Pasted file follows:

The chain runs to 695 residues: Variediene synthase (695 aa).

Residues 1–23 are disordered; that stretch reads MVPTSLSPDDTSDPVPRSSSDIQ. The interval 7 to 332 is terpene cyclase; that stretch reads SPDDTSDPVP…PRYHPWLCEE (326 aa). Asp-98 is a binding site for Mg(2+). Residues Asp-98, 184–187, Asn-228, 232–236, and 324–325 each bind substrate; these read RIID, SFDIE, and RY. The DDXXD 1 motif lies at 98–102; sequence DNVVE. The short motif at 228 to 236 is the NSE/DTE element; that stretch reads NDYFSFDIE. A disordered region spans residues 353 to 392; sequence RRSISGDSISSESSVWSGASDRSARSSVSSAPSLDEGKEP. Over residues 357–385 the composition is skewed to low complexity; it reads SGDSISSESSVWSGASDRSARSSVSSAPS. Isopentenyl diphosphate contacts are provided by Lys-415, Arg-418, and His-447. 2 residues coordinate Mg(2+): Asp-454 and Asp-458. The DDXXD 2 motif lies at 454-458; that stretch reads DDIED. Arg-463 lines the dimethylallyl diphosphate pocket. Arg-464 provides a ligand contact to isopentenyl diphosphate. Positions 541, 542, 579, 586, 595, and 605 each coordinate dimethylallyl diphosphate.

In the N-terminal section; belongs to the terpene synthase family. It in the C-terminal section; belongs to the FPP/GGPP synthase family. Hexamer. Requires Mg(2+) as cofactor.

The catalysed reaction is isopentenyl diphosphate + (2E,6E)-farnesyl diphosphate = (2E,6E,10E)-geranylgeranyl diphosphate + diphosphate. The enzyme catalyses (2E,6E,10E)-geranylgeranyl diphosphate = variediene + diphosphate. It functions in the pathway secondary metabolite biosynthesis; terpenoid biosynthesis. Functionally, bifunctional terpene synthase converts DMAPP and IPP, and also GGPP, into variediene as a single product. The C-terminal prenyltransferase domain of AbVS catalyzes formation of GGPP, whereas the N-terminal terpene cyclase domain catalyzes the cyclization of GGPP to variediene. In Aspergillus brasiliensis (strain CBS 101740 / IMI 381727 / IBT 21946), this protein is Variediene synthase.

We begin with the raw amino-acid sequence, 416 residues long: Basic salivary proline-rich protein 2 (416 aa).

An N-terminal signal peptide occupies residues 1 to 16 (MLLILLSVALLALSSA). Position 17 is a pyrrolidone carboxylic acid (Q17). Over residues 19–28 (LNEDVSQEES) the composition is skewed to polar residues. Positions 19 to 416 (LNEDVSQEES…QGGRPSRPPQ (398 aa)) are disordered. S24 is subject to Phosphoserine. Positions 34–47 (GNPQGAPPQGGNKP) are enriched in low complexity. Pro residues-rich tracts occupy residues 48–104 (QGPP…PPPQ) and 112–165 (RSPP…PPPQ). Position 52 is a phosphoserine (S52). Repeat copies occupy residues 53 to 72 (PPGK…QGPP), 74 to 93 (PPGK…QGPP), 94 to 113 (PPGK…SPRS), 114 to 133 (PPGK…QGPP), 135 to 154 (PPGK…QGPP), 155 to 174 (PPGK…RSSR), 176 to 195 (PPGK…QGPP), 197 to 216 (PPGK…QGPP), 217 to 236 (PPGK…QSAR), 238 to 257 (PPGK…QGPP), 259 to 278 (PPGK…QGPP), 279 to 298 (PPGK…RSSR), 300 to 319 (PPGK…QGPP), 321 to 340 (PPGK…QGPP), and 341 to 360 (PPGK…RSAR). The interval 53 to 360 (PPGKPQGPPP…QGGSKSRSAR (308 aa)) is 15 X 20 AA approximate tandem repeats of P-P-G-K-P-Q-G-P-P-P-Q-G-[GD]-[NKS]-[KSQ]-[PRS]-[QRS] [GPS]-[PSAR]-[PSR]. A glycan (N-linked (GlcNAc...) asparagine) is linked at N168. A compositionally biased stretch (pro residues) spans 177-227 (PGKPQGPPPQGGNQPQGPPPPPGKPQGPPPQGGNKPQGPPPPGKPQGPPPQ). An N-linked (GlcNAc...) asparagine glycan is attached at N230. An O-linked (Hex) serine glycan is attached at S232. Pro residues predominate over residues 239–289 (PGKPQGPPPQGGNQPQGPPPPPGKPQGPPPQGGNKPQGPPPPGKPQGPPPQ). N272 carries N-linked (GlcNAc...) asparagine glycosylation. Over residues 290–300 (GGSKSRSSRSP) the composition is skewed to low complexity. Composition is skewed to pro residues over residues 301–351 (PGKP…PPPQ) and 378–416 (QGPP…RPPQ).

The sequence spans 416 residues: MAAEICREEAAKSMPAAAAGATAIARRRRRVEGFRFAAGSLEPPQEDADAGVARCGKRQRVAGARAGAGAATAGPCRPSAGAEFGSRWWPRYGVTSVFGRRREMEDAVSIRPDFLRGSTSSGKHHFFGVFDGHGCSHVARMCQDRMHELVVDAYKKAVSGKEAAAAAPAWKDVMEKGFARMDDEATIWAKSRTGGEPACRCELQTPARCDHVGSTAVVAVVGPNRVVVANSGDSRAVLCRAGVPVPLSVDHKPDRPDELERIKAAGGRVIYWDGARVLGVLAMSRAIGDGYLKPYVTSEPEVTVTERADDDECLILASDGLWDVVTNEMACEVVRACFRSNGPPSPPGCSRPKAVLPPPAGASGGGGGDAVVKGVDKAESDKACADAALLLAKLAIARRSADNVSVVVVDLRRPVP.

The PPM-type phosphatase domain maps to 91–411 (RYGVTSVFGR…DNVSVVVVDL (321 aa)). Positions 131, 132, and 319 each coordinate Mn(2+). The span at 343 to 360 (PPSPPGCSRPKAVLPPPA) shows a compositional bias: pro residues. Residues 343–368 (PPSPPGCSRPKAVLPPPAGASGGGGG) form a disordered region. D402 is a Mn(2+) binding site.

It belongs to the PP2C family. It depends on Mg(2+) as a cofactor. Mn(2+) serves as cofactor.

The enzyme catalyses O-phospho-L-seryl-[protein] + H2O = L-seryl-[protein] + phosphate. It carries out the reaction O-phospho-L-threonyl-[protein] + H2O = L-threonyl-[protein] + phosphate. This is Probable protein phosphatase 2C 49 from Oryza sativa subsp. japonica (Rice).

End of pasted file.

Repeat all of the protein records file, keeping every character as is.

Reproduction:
The chain runs to 695 residues: Variediene synthase (695 aa).

Residues 1–23 are disordered; that stretch reads MVPTSLSPDDTSDPVPRSSSDIQ. The interval 7 to 332 is terpene cyclase; that stretch reads SPDDTSDPVP…PRYHPWLCEE (326 aa). Asp-98 is a binding site for Mg(2+). Residues Asp-98, 184–187, Asn-228, 232–236, and 324–325 each bind substrate; these read RIID, SFDIE, and RY. The DDXXD 1 motif lies at 98–102; sequence DNVVE. The short motif at 228 to 236 is the NSE/DTE element; that stretch reads NDYFSFDIE. A disordered region spans residues 353 to 392; sequence RRSISGDSISSESSVWSGASDRSARSSVSSAPSLDEGKEP. Over residues 357–385 the composition is skewed to low complexity; it reads SGDSISSESSVWSGASDRSARSSVSSAPS. Isopentenyl diphosphate contacts are provided by Lys-415, Arg-418, and His-447. 2 residues coordinate Mg(2+): Asp-454 and Asp-458. The DDXXD 2 motif lies at 454-458; that stretch reads DDIED. Arg-463 lines the dimethylallyl diphosphate pocket. Arg-464 provides a ligand contact to isopentenyl diphosphate. Positions 541, 542, 579, 586, 595, and 605 each coordinate dimethylallyl diphosphate.

In the N-terminal section; belongs to the terpene synthase family. It in the C-terminal section; belongs to the FPP/GGPP synthase family. Hexamer. Requires Mg(2+) as cofactor.

The catalysed reaction is isopentenyl diphosphate + (2E,6E)-farnesyl diphosphate = (2E,6E,10E)-geranylgeranyl diphosphate + diphosphate. The enzyme catalyses (2E,6E,10E)-geranylgeranyl diphosphate = variediene + diphosphate. It functions in the pathway secondary metabolite biosynthesis; terpenoid biosynthesis. Functionally, bifunctional terpene synthase converts DMAPP and IPP, and also GGPP, into variediene as a single product. The C-terminal prenyltransferase domain of AbVS catalyzes formation of GGPP, whereas the N-terminal terpene cyclase domain catalyzes the cyclization of GGPP to variediene. In Aspergillus brasiliensis (strain CBS 101740 / IMI 381727 / IBT 21946), this protein is Variediene synthase.

We begin with the raw amino-acid sequence, 416 residues long: Basic salivary proline-rich protein 2 (416 aa).

An N-terminal signal peptide occupies residues 1 to 16 (MLLILLSVALLALSSA). Position 17 is a pyrrolidone carboxylic acid (Q17). Over residues 19–28 (LNEDVSQEES) the composition is skewed to polar residues. Positions 19 to 416 (LNEDVSQEES…QGGRPSRPPQ (398 aa)) are disordered. S24 is subject to Phosphoserine. Positions 34–47 (GNPQGAPPQGGNKP) are enriched in low complexity. Pro residues-rich tracts occupy residues 48–104 (QGPP…PPPQ) and 112–165 (RSPP…PPPQ). Position 52 is a phosphoserine (S52). Repeat copies occupy residues 53 to 72 (PPGK…QGPP), 74 to 93 (PPGK…QGPP), 94 to 113 (PPGK…SPRS), 114 to 133 (PPGK…QGPP), 135 to 154 (PPGK…QGPP), 155 to 174 (PPGK…RSSR), 176 to 195 (PPGK…QGPP), 197 to 216 (PPGK…QGPP), 217 to 236 (PPGK…QSAR), 238 to 257 (PPGK…QGPP), 259 to 278 (PPGK…QGPP), 279 to 298 (PPGK…RSSR), 300 to 319 (PPGK…QGPP), 321 to 340 (PPGK…QGPP), and 341 to 360 (PPGK…RSAR). The interval 53 to 360 (PPGKPQGPPP…QGGSKSRSAR (308 aa)) is 15 X 20 AA approximate tandem repeats of P-P-G-K-P-Q-G-P-P-P-Q-G-[GD]-[NKS]-[KSQ]-[PRS]-[QRS] [GPS]-[PSAR]-[PSR]. A glycan (N-linked (GlcNAc...) asparagine) is linked at N168. A compositionally biased stretch (pro residues) spans 177-227 (PGKPQGPPPQGGNQPQGPPPPPGKPQGPPPQGGNKPQGPPPPGKPQGPPPQ). An N-linked (GlcNAc...) asparagine glycan is attached at N230. An O-linked (Hex) serine glycan is attached at S232. Pro residues predominate over residues 239–289 (PGKPQGPPPQGGNQPQGPPPPPGKPQGPPPQGGNKPQGPPPPGKPQGPPPQ). N272 carries N-linked (GlcNAc...) asparagine glycosylation. Over residues 290–300 (GGSKSRSSRSP) the composition is skewed to low complexity. Composition is skewed to pro residues over residues 301–351 (PGKP…PPPQ) and 378–416 (QGPP…RPPQ).

The sequence spans 416 residues: MAAEICREEAAKSMPAAAAGATAIARRRRRVEGFRFAAGSLEPPQEDADAGVARCGKRQRVAGARAGAGAATAGPCRPSAGAEFGSRWWPRYGVTSVFGRRREMEDAVSIRPDFLRGSTSSGKHHFFGVFDGHGCSHVARMCQDRMHELVVDAYKKAVSGKEAAAAAPAWKDVMEKGFARMDDEATIWAKSRTGGEPACRCELQTPARCDHVGSTAVVAVVGPNRVVVANSGDSRAVLCRAGVPVPLSVDHKPDRPDELERIKAAGGRVIYWDGARVLGVLAMSRAIGDGYLKPYVTSEPEVTVTERADDDECLILASDGLWDVVTNEMACEVVRACFRSNGPPSPPGCSRPKAVLPPPAGASGGGGGDAVVKGVDKAESDKACADAALLLAKLAIARRSADNVSVVVVDLRRPVP.

The PPM-type phosphatase domain maps to 91–411 (RYGVTSVFGR…DNVSVVVVDL (321 aa)). Positions 131, 132, and 319 each coordinate Mn(2+). The span at 343 to 360 (PPSPPGCSRPKAVLPPPA) shows a compositional bias: pro residues. Residues 343–368 (PPSPPGCSRPKAVLPPPAGASGGGGG) form a disordered region. D402 is a Mn(2+) binding site.

It belongs to the PP2C family. It depends on Mg(2+) as a cofactor. Mn(2+) serves as cofactor.

The enzyme catalyses O-phospho-L-seryl-[protein] + H2O = L-seryl-[protein] + phosphate. It carries out the reaction O-phospho-L-threonyl-[protein] + H2O = L-threonyl-[protein] + phosphate. This is Probable protein phosphatase 2C 49 from Oryza sativa subsp. japonica (Rice).